Wholesaling Business Structure
As a reminder, I’m not an attorney. I suggest you seek the advice of a competent attorney when you decide to set up any particular entity. There are two basic strategies. If you have a real estate license, you have the possibility in some states and provinces to do what’s called a net listing. We’ll talk about that shortly. For most of us, whether we’re a licensed real estate agent or simply an investor, setting up an LLC is typically the best thing to do. It’s the easiest; it’s straightforward, and very inexpensive. It’s readily recognized in all the court systems now, with plenty of case studies. It’s a great way to get into this business legally, ethically, and also reduce liability for you. The bottom line is there are lots of rules and regulations regarding the transfer of real estate. You need to be aware of this. The courts are not too keen on wholesaling. Let’s just put it that way.
Before we get into LLCs, let’s talk about net listings. If you’re a licensee (or if you’re not a licensee you can hire one), you can do what’s called a net listing. Here’s how it works. In states like Pennsylvania (there are other states and provinces, too), if a seller of a property only wants to get say, $100,000 for the property, but you think you can sell it for $120,000, you can write the listing such that the net bottom line to the seller would be $100,000 but any income or sales price you get over and above the $100,000, you keep yourself as a commission. We’re going to discuss this and diagram in a little bit. The bottom line, I’ll just call this out to you here. Assuming you’re a licensed real estate agent and you’re an investor, you can approach the seller with the concept to list the property for sale under the following conditions:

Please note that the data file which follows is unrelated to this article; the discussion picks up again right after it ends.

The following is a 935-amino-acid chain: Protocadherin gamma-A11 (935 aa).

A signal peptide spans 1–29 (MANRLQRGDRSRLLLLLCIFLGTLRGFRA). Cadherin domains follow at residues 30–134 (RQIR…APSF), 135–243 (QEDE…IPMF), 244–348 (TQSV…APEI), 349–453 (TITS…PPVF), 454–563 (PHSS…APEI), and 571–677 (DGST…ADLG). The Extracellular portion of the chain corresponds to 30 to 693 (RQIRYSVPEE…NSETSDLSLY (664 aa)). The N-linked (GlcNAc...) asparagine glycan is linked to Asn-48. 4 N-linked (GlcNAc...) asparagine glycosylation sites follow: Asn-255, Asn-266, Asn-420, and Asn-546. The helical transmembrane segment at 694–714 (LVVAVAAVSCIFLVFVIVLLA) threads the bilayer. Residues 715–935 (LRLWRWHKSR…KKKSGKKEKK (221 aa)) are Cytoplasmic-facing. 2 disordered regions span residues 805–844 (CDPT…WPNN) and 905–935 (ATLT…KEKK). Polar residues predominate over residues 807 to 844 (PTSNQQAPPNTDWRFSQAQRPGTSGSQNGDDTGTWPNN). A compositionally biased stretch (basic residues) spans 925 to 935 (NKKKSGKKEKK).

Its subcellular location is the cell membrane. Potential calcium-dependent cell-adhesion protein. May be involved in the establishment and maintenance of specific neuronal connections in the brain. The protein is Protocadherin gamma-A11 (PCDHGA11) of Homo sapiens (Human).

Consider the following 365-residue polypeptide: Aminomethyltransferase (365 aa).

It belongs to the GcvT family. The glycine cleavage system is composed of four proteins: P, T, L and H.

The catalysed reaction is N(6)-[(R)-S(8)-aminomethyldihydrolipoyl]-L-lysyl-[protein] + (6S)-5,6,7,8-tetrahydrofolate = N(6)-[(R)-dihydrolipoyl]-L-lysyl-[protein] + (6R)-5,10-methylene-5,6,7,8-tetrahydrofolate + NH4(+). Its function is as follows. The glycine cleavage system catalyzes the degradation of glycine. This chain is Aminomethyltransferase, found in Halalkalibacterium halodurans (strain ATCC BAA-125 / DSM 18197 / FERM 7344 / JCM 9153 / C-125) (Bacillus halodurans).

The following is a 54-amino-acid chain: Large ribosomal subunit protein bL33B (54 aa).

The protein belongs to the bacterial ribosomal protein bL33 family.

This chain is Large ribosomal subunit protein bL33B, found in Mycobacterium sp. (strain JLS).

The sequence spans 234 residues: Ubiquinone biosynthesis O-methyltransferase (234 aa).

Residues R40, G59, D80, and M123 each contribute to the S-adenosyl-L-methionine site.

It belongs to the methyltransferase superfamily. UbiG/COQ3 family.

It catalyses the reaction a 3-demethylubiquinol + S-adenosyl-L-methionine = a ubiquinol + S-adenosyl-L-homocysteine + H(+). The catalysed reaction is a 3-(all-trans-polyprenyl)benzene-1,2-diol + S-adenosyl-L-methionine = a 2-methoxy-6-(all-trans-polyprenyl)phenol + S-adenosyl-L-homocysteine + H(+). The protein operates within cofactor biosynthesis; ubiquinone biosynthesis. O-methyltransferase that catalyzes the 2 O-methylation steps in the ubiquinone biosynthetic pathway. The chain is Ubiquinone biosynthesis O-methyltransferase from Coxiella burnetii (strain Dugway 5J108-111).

Number one, the seller determines what final sale price they would like to see. You don’t ever infringe upon that. The second thing is you enter into a listing contract for that specific price. The example we give here is $100,000. The third thing is you agree that your commission compensation will be any amount of money that is over and above the final sales price the seller receives for the property. You list the house for a price you believe it could actually sell for. In this example, the seller wants $100,000 for the sale of his house. You the agent enter into a listing agreement with this seller that will net the seller $100,000. You get this in the listing agreement. You draw up an addendum that explains your commission structure, which is anything over and above $100,000, and also you put it in there that this gives you the right to advertise the house for any price you want. Then you advertise. In this case, let’s say you advertise the property for $125,000 because you believe it might sell for $120,000. The seller would get $100,000 and you would get $20,000 as your commission for selling the house. If you’re a savvy agent and investor, and the buyer of the property is going to remodel and sell it for profit (in other words, flip the property), obviously you would want to get the listing agreement on that sale, too. So you can propose that when the buyer purchases the house from the seller, that he also agrees to re-list it with you as his agent when the remodeling is complete and the house is ready for resale.
You can actually write that into your buyer’s agency agreement. I’m sure you can see the value in doing this. Some states recognize this net listing. Others don’t. You can simply Google your state, and search for that phrase “net listing” and see what a realtor says about it. If you are not a real estate agent, you’re going to have to set up LLCs. If you are an agent in a state that doesn’t recognize net listings and you’re going to wholesale, you should likewise set up an LLC.
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